Thank you, Chair, and thank you to Italy as well as UNODC for convening us to commemorate the 20th anniversary of the UN Convention against Transnational Organized Crime – or UNTOC – and its protocols. I must start by echoing recognition that we are in the very courtroom where Judges Falcone and Borsellino presided before their assassinations over 30 years ago. For me, this serves as a symbolic reminder of the very personal sacrifice made by them, the police officers protecting them, their loved ones, and many others who strive to protect the rule of law. Their ultimate sacrifice to pursue justice only underscores the importance of our collective work to combat crime, particularly trafficking in persons and smuggling of migrants.
To demonstrate the United States’ unwavering commitment, I want to highlight some of the most successful tools we are deploying to fight transnational crimes. Of course, one of our greatest tools is the effective implementation of the UNTOC and its protocols, which provide the foundation we need to eliminate trafficking in persons and migrant smuggling. For UNTOC to have meaningful impact, we must address gaps between our own laws and the convention. In 2020, UNTOC States Parties adopted a Review Mechanism to help assess and resolve such gaps. The United States is using this to review our own implementation. While the review is still ongoing, we have already seen a revitalization of our engagement with civil society on UNTOC implementation because of outreach to over 50 non-governmental organizations working on related issues. Based on our initial success, I encourage others to take advantage of this tool. By holding ourselves accountable in this way, we can only enhance international judicial and police cooperation. The United States proudly provided more than $2.2 million to support implementation of the Review Mechanism, and we commend Italy for its donation of $1 million to the Review Mechanism as well.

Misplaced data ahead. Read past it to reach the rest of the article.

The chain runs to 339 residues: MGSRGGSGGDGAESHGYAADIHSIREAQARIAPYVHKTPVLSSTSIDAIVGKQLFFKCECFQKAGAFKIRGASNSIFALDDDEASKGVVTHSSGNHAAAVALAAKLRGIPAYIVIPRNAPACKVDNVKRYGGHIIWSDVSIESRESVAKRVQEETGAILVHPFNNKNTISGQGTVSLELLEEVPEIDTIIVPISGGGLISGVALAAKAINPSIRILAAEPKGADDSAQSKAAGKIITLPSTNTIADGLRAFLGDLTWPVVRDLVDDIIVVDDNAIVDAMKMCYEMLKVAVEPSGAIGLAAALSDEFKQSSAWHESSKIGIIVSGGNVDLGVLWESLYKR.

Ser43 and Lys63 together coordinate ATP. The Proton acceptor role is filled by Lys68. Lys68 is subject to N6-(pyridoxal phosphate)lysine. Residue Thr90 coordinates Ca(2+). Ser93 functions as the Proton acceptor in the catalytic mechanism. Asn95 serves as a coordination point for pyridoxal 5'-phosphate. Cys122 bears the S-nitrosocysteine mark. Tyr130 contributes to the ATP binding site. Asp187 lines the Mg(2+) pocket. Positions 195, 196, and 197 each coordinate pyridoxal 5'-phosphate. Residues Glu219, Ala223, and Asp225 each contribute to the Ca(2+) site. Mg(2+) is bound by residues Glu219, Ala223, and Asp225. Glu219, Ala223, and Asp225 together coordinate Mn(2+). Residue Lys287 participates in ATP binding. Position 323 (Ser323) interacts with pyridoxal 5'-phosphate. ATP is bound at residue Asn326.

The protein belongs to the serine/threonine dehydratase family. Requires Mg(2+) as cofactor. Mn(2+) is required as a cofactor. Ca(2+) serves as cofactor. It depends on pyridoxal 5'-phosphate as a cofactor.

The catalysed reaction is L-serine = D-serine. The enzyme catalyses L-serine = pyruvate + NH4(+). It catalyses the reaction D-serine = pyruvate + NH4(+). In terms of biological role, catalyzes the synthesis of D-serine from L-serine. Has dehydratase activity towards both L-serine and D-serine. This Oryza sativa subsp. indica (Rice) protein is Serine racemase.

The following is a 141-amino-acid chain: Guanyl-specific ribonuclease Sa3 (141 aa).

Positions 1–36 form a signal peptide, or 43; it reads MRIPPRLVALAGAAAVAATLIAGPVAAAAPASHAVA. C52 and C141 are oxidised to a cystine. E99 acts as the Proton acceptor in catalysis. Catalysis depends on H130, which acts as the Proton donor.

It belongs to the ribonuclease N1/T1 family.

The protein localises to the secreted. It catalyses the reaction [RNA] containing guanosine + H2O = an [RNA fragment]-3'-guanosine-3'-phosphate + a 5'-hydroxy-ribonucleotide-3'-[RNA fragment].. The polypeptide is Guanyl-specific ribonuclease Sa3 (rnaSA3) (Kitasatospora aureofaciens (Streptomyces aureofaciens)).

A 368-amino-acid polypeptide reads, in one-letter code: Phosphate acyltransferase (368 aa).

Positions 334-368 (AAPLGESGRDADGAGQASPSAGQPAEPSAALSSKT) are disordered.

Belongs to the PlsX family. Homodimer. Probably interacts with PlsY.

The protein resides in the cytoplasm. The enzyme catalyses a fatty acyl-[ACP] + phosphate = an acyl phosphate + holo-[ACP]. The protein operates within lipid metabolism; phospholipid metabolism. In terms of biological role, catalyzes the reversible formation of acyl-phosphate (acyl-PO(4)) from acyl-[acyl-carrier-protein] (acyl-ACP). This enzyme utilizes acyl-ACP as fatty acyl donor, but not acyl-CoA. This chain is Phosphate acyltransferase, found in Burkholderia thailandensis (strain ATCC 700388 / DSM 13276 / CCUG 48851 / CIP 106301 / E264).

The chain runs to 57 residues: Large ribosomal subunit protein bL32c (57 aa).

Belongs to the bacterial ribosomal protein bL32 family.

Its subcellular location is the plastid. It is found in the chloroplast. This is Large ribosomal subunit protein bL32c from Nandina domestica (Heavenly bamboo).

Alongside UNTOC implementation, another tool we use to fight transnational crime is to develop and leverage strong, collaborative partnerships. As highlighted in our 2023 Trafficking in Persons Report, partnerships with civil society, the private sector, academia, and survivor leaders offer a diversity of perspectives that help us refine anti-TIP policies, using evidence-based data.
For instance, the Global Organized Crime Index is an innovative, civil society-developed tool that provides a standardized measure of criminality and a data-driven analysis of organized crime. It can assist in identifying trends in trafficking in persons and smuggling of migrants and track how these trends evolve. The Money Laundering and Asset Recovery Section at the U.S. Department of Justice has already begun using this index to inform training for partner country law enforcement. The United States provides $4.6 million to fund this tool, and we welcome others to provide financial support.
Finally, the last tool I will highlight is our combined efforts to hold smugglers and traffickers to account while supporting migrants in the investigation and prosecution process. In one emblematic case, the United States prosecuted three Colombian nationals for the rape and murder of migrants traveling from the Caribbean to the United States. A third surviving migrant involved was paroled into the United States, where he received victim support services and authorization to work while the investigation and court proceedings were underway. The surviving migrant’s cooperation led to a successful prosecution, with all three smugglers receiving significant jail sentences.
Prosecution and migrant support like this are most effective through strong, lockstep interagency collaboration. For instance, in 2021, the U.S. Department of Homeland Security and Department of Justice formed Joint Task Force Alpha to dismantle human smuggling and trafficking networks, with a focus on networks that endanger, abuse, or exploit migrants. Since its inception, this task force’s efforts have resulted in over 250 domestic and international arrests.
In conclusion, I just want to reiterate the United States’ steadfast commitment to advancing international cooperation in the fight against transnational crime. We are grateful for your cooperation and partnership as fellow States Parties. Thank you.